Office for Standards in Education (Ofsted)
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Geography declining in schools - Ofsted
A polarised picture of school geography teaching has emerged from an Ofsted report launched today. While geography was flourishing in a minority of the schools visited by inspectors, it was found to be under pressure in the rest.
With climate change and other geographical issues such as population growth, sustainability and natural disasters increasingly making headline news, the report, ‘Geography - Learning to make a world of difference’, describes the value of the subject and what needs to be done to reverse its decline.
The primary schools visited presented a sharp contrast between inadequate and outstanding practice. Half were characterised by a lack of expertise and awareness of what constituted good geography. In approximately one in 10 of the primary schools visited, geography was more or less disappearing. Just over half the primary and secondary schools visited did not use fieldwork adequately.
In some of the secondary schools visited, there was a drop in the numbers studying geography GCSE. Uninspiring teaching and the lack of challenge discouraged many students from choosing geography at GCSE. The quality of provision was declining and the time allocated to the subject in the first critical years of secondary schools was being reduced.
Her Majesty’s Chief Inspector, Christine Gilbert said:
‘Geography provision was outstanding in over a quarter of all the schools we visited but just over half were not using geography to good effect to support pupils in understanding their role in their locality, their country and the wider world.
‘Where geography was flourishing, students had a strong understanding of place. They also cared about their environment and had an awareness of social, political, economic and environmental issues. Good fieldwork played an important part in deepening student’s knowledge and understanding.
‘Where provision is weaker, schools should focus on developing pupils’ core knowledge in geography, particularly their sense of place. Where geography is taught thematically or within a humanities programme, the subject elements should be identified clearly, and taught properly and covered fully.’
The report recommends that secondary schools in particular should focus on improving the quality of their provision in Key Stage 3, so that more pupils will be able to continue to study geography successfully at GCSE and post 16.
Schools should also provide subject-specific support and professional development for teachers to improve their confidence and expertise, enabling them to teach geography more effectively.
Opportunities for fieldwork to enhance learning and improve motivation should be improved, but fieldwork also needs to be of good quality.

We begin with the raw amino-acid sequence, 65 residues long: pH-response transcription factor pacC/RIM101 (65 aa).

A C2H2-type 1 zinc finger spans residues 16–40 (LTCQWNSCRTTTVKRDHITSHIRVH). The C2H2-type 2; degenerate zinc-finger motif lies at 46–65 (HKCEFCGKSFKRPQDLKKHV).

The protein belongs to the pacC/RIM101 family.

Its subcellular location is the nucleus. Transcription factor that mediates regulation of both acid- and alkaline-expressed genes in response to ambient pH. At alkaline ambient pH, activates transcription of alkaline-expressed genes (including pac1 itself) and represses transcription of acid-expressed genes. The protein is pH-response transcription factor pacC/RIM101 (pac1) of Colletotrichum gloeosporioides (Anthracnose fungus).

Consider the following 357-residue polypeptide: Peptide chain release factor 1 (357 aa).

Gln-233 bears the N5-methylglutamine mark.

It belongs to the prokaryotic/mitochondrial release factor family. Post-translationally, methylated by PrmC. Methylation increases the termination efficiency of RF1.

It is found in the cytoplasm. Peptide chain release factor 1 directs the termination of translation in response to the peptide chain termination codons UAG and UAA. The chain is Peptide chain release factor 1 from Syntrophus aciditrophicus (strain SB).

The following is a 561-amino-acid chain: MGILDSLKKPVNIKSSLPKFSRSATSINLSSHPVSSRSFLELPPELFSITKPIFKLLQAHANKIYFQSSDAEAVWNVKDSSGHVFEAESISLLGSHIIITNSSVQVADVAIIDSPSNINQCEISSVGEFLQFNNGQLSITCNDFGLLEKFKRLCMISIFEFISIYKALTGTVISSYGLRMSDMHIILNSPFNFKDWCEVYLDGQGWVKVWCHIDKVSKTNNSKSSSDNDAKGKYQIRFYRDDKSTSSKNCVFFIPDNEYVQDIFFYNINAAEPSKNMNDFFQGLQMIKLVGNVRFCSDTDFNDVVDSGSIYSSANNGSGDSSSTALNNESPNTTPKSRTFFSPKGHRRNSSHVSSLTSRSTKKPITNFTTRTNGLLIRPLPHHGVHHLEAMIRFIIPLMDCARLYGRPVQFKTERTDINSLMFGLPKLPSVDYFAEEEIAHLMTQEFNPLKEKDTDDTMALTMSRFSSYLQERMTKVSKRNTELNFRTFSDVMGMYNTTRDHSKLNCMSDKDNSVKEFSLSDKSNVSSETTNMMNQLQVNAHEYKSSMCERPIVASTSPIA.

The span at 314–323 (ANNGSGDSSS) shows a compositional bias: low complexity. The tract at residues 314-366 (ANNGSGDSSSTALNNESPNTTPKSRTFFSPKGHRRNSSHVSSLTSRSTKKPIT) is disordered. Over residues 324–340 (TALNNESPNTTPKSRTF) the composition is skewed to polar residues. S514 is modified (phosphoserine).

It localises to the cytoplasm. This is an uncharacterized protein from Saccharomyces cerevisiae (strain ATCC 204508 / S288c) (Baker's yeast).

The report showcases much best practice too. In one secondary school studying how Olympic regeneration would benefit East London, lessons were well planned and stimulating, using an array of activities to engage students who enjoyed their lessons. ‘No two are the same,’ said one. There was a sense of anticipation wondering what each geography lesson would contain.
In another secondary school a wide range of activities, games and competitions were available on the school’s website under the heading ‘Mission Geography’, much of it written in-house. Many GCSE students downloaded material from the blog onto their iPods for revision, helping them fit extra learning into their schedules.
Notes for Editors
1. The report will be available on the Ofsted website www.ofsted.gov.uk
2. This report draws on evidence from visits by Her Majesty’s Inspectors (HMI) and Additional Inspectors to look at geography in a sample of 91 primary and 90 secondary schools (including one special school) from 2007 to 2010.
It builds on ‘Geography in schools: changing practice’, published in 2008.
Geography in schools changing practice
3. The Office for Standards in Education, Children's Services and Skills (Ofsted) regulates and inspects to achieve excellence in the care of children and young people, and in education and skills for learners of all ages. It regulates and inspects childcare and children's social care, and inspects the Children and Family Court Advisory Support Service (Cafcass), schools, colleges, initial teacher training, work-based learning and skills training, adult and community learning, and education and training in prisons and other secure establishments. It assesses council children’s services, and inspects services for looked after children, safeguarding and child protection.
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